Casino

Boyd Buys Elk Grove Land, Moving Along Wilton Rancheria Casino


Posted on: December 8, 2020, 09:33h. 

Last updated on: December 8, 2020, 09:33h.

A unit of Boyd Gaming now owns 64 acres of land in Elk Grove, Calif. that will eventually be the site of Wilton Rancheria’s first tribal gaming property.

Boyd Elk Grove
The abandoned mall site in Elk Grove, Calif. Boyd Gaming bought the land, advancing a casino project with Wilton Rancheria. (Image: Sacramento Bee)

Boyd Elk Grove LLC acquired the so-called “ghost mall” land from Texas-based real estate firm Howard Hughes Development for an undisclosed sum on Monday, according to local officials. The transaction is the final nail in the coffin for hopes that the land would eventually be turned into a high-end shopping and entertainment destination. Howard Hughes long owned the land, but the global financial crisis crimped development efforts in Elk Grove, the second-largest city in Sacramento County.

This sale offers a fresh start and a new opportunity to develop something with a group who shares the city’s vision for the site and its potential as a regional destination,” said Elk Grove City Manager Jason Behrmann in a statement.

Wilton Rancheria, a Northern California Native American group with about 700 members, owns 36 acres of land next to the 64-acre parcel Boyd purchased. The tribe procured that land in 2017 for $36 million and is partnering with Boyd on casino-resort project that will cost an estimated $400 million and be the gaming venue closest to the capitol city of Sacramento.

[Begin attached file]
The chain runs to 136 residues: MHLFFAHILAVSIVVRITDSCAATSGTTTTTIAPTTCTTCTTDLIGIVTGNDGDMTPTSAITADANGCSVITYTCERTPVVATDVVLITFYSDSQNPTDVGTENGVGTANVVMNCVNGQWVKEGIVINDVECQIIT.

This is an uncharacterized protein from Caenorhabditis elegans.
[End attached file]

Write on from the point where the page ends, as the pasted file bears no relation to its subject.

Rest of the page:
Opening Will Take Some Time

Although Wilton Rancheria acquired the aforementioned 36-acre plot several years ago under the auspices of opening a gaming venue, it wasn’t until January 2019 that the US Department of Interior approved the tribe’s gaming accord with the state.

The group was hoping to open the casino at some point in 2020, but earlier this year, Wilton Rancheria Chairman Raymond Hitchcock said it would be late 2021 before the venue opens owing to some design delays. Those comments were made in January, prior to the coronavirus pandemic rattling the gaming industry. The tribe hasn’t mentioned COVID-19 as a reason for delays.

However, Boyd Gaming CEO Keith Smith said in October that the venue, which will be located off Grant Line Road in Elk Grove, is slated to come online in late 2022.

It’s not unusual for California tribal gaming entities to partner with commercial peers. For example, Caesars’ Harrah’s brand is applied to two Golden State casinos while Red Rock Resorts is working the North Fork Rancheria of Mono Indians to bring a gaming venue to Madera County.

Plenty of Competition

The Sacramento region is home to a growing number of tribal casinos, including the Hard Rock at Fire Mountain in Yuba County. Harrah’s Northern California and Jackson Rancheria are in nearby Amador County and the Red Hawk Casino located in El Dorado County.

Butte, Colusa, Placer and Yolusa counties are all homes to tribal gaming properties, too. While that means plenty of competition for Wilton Rancheria, it doesn’t mean the tribe’s project with Boyd won’t be successful.

The parties have some advantages, including Elk Grove’s proximity to Sacramento — a 22-minute drive — and the city’s status as the 27th largest in the California with a population of roughly 177,000.



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